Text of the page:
Rep. Alexandria Ocasio-Cortez got candid about her life and future ambitions, as she finishes her first term in Congress.
Speaking to Vanity Fair as the cover star for their December issue, Ocasio-Cortez (D-NY) discussed her relationship with House Speaker Nancy Pelosi, her bond with fellow “Squad” members, her own political aspirations and her fears about what will happen if a Biden administration fails to embrace progressivism.
While discussing Pelosi (D-Calif.), the progressive superstar called their feud last summer media-manufactured, though she acknowledged that party leadership still sometimes panicked about her speaking on the House floor.
“Two powerful women coming from different perspectives, and there has to be a catfight,” she said, shrugging.
“House leadership is, sometimes, a little wary of me speaking on the floor. Not that I’m not allowed to, but it’s a little more dicey. I think a lot of people, including my Democratic colleagues, believe the Fox News version of me,” the 31-year-old Congresswoman told the magazine.
As for her fellow members of “The Squad” — Reps. Ayanna Pressley (D-Mass.), Ilhan Omar (D-Minn.) and Rashida Tlaib (D-Mich.) — AOC calls them a “gift from God.”
“There have been many times, especially in the first six months, where I felt like I couldn’t do this, like I didn’t know if I was going to be able to run for reelection. There was a time where the volume of threats had gotten so high that I didn’t even know if I was going to live to my next term,” she said referencing the number of death threats she and her family had received since becoming such a famous political face.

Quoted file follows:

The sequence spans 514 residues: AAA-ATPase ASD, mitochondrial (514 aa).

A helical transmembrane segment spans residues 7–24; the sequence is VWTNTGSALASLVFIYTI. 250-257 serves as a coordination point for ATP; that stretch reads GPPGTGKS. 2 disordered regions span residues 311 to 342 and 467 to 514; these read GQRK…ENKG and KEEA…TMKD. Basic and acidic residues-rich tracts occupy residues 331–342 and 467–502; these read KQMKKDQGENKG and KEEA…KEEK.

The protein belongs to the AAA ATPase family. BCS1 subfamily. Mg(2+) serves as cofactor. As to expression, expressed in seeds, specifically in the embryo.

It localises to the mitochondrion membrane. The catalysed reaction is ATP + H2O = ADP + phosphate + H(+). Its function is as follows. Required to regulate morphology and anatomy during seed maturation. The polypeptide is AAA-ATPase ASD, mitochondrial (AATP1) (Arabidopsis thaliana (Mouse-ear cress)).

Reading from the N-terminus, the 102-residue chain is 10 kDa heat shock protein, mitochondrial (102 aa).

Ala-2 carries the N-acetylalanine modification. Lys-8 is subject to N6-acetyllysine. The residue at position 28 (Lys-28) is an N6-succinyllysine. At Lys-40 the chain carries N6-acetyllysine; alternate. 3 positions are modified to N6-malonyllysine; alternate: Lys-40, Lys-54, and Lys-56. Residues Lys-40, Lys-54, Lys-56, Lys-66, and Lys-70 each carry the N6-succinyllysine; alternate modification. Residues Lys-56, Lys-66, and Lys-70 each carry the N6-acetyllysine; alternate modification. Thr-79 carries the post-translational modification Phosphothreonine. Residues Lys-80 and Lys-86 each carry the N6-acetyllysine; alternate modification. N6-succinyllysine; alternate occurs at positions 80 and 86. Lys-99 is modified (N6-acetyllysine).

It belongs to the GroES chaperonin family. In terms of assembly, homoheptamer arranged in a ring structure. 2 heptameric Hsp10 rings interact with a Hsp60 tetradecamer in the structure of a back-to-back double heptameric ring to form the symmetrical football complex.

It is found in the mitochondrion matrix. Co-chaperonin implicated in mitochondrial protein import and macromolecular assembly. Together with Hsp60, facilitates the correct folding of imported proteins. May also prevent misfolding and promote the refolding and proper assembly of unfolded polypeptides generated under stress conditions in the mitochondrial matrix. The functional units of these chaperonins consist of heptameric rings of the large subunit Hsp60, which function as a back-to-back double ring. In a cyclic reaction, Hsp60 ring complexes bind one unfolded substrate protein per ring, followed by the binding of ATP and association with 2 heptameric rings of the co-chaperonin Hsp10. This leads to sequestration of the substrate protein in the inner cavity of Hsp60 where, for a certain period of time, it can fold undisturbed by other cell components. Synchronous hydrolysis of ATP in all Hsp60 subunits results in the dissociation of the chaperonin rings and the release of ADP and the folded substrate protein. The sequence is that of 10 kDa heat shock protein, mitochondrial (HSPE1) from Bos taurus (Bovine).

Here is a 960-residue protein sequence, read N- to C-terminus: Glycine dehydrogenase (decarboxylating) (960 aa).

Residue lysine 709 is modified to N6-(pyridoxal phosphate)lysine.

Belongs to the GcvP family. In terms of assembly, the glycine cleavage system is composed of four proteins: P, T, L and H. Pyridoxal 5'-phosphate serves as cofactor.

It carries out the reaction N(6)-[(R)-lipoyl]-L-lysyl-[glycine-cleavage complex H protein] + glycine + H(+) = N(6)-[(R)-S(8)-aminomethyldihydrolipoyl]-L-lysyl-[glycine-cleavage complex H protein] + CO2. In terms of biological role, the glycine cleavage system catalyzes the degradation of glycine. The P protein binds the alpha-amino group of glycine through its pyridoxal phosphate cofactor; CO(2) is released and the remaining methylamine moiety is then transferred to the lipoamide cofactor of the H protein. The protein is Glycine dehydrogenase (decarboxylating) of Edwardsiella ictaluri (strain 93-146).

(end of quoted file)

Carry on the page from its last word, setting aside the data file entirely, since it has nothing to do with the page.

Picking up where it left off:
“Their sisterhood and their friendship, it’s not some political alliance. It’s a very deep, unconditional human bond.”
The Democratic socialist, who endorsed Sen. Bernie Sanders (I-Vt.) during the Democratic presidential primary but is now backing former Vice President Joe Biden as part of a larger party unity effort, voiced her own concerns about what a President Biden will mean for the future.
“If his life doesn’t feel different,” AOC said, pointing to a cab driver, “if their life doesn’t feel different,” she continued, pointing to people walking by a small business nearby, “if these people’s lives don’t actually feel different, we’re done. You know how many Trumps there are in waiting?”
“I think, honestly, a lot of my dissent within the Democratic party comes from my lived experience. It’s not just that we can be better, it’s that we have to be better. We’re not good enough right now,” she explained of her support for progressive policies, adding that she was tired of the moderate approach of “bull—t little 10 percent tax cuts.”
The magazine asked the progressive Congresswoman about frequent discussions about her potential to seek higher office, such as an open New York Senate seat, currently held by Senate Minority Leader Chuck Schumer (D-NY) who will be up for reelection in 2022, or even the presidency.
While she acknowledged that she did not know what her political future would hold, she joked that where she was now is more than enough of an accomplishment.
“I think it’s part of our cultural understanding of politics, where—if you think someone is great, you automatically think they should be president. I joke. I’m like, ‘Is Congress not good enough?’” she said.
“I don’t know if I’m really going to be staying in the House forever, or if I do stay in the House, what that would look like. I don’t see myself really staying where I’m at for the rest of my life. I don’t want to aspire to a quote-unquote higher position just for the sake of that title or just for the sake of having a different or higher position.
“I truly make an assessment to see if I can be more effective. And so, you know, I don’t know if I could necessarily be more effective in an administration, but, for me that’s always what the question comes down to,” she confessed.
“I don’t want to be a savior, I want to be a mirror.”